BAGHDAD – The Islamic State group launched an offensive in Iraq’s western Anbar province on Wednesday, capturing three villages near the provincial capital of Ramadi and forcing villagers to flee from their homes as fierce clashes were underway between the extremists and government troops, residents said.
The militants’ push comes after the Islamic State was dealt a major blow earlier this month, when Iraqi troops routed the group from Tikrit, Saddam Hussein’s hometown. Wednesday’s fighting could also further threaten Ramadi, 115 km (70 miles) west of Baghdad. The city is mostly held by government forces but militants control some parts of it, mainly on the outskirts.
In a dawn advance, Islamic State extremists seized the villages of Sjariyah, Albu-Ghanim and Soufiya, which had also been under government control till now, residents said. Fighting was also taking place on the eastern edges of Ramadi, about 2 km away from a local government building, they added.
In Soufiya, the militants bombed a police station and took over a power plant. The residents, who spoke on condition of anonymity fearing for their own safety, said airstrikes were trying to back up Iraqi troops. Iraqi security officials could not immediately be reached for comment.
Around noon Wednesday, the militants opened another front with the government troops on three other villages, to the northeast of Ramadi, the residents also said.
An Iraqi intelligence official said the militants were preparing to launch another offensive from the western side of the city, describing the situation as “critical.”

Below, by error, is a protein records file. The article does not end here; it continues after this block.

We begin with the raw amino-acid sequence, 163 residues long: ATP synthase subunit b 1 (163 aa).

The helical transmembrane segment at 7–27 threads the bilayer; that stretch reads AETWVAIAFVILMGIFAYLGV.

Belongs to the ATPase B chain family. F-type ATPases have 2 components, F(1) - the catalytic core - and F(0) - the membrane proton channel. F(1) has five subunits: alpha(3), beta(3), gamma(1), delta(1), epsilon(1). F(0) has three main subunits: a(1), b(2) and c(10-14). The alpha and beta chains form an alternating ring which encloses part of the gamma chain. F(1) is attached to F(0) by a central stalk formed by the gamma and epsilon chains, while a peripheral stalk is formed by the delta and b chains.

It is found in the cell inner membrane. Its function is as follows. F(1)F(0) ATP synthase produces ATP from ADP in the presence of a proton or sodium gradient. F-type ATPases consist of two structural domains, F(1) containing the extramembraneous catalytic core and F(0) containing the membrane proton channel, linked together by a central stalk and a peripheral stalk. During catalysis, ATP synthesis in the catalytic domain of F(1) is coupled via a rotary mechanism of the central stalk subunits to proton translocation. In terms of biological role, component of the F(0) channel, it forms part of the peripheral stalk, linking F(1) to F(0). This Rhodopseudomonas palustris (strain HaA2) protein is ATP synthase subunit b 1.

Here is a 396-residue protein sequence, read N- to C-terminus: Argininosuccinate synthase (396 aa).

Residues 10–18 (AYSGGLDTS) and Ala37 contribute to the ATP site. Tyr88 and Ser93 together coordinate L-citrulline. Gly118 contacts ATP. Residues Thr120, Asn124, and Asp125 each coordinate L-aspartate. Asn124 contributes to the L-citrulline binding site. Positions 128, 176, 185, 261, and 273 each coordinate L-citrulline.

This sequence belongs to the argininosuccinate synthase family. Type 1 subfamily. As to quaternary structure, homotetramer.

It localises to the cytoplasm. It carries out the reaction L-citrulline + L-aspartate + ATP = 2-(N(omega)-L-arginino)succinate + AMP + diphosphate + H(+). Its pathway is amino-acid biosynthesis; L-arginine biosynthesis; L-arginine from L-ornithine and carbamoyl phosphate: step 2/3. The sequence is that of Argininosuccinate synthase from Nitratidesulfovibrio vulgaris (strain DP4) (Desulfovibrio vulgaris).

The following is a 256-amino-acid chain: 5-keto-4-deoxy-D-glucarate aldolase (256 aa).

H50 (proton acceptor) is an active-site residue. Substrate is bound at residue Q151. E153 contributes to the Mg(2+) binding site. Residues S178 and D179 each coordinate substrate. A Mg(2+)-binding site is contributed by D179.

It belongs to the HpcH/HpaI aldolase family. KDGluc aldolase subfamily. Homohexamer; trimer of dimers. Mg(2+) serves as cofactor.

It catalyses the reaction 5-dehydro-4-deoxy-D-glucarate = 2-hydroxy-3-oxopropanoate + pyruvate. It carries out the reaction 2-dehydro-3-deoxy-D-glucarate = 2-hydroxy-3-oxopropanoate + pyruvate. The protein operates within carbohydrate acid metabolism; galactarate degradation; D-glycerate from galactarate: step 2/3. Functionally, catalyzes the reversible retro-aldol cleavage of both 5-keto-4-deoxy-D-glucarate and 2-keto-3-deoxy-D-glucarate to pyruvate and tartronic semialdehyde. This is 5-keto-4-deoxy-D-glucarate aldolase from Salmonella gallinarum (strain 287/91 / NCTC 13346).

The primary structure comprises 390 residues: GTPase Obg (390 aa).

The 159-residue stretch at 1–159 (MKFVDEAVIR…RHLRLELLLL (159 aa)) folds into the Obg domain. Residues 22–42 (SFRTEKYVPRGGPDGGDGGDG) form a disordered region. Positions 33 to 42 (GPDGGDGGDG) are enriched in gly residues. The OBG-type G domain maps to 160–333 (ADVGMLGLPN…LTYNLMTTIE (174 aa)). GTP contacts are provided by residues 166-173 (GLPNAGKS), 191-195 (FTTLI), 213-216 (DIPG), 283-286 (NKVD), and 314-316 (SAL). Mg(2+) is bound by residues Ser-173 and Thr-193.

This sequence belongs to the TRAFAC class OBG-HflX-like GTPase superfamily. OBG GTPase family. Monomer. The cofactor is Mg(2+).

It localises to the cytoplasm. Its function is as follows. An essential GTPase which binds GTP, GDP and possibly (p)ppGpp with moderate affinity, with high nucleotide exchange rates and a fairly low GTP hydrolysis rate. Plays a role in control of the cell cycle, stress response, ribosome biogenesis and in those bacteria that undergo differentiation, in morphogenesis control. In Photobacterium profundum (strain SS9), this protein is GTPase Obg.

The Islamic State was also trying to take control of the main highway that goes through Ramadi, to cut off supplies, the official said, speaking on condition of anonymity because he was not authorized to talk to the media.
Defense Ministry spokesman, Brig. Gen. Tahseen Ibrahim, acknowledged on Wednesday that Islamic State militants “gained a foothold in some areas” in Anbar. But he said reinforcements were dispatched to the province and that U.S.-led coalition airstrikes were supporting the Iraqi forces.
“The situation is under control and the standoff will be resolved in the coming hours,” Ibharim told The Associated Press. He added, however, that most of the villagers in the area had fled from their homes amid the fighting but gave no details.
Hundreds of U.S. and coalition forces have been training Iraqi troops at Anbar’s Ain Al-Asad air base, about 110 km (68 miles) west of Ramadi, which came under an Islamic State attack in mid-February. The attack, which involved a suicide bomber, was repelled.
In a statement late Tuesday, the U.S. Central Command said the international coalition carried out 18 airstrikes on militants in Iraq and Syria in the past two days. Of those, 15 were in Iraq, including three near Ramadi that destroyed tactical units, fighting positions, vehicles and mortar systems, it said.
The Anbar fighting coincides with Iraqi Prime Minister Haider al-Abadi’s visit to Washington, where he met with President Barack Obama on Tuesday and appealed for greater support from the U.S.-led coalition carrying out airstrikes against Islamic State militants, who have also captured large areas in neighboring Syria.
Also, a spate of militant attacks in and outside Baghdad killed at least 43 people over the past two days.
Meanwhile, Iraqi state TV cited Lt. Gen. Abdul-Wahab al-Saadi, the regional commander of troops in Salahuddin province, as saying that troops started a large-scale operation to recapture areas beyond Tikrit. The TV did not provide more details.
Last year’s blitz by the Islamic State, which swept through key areas in the north and west to seize about a third of Iraq, has pushed the country into its worst crisis since the 2011 withdrawal of U.S. troops.
Associated Press writers Sameer N. Yacoub and Qassim Abdul-Zahra contributed from Baghdad.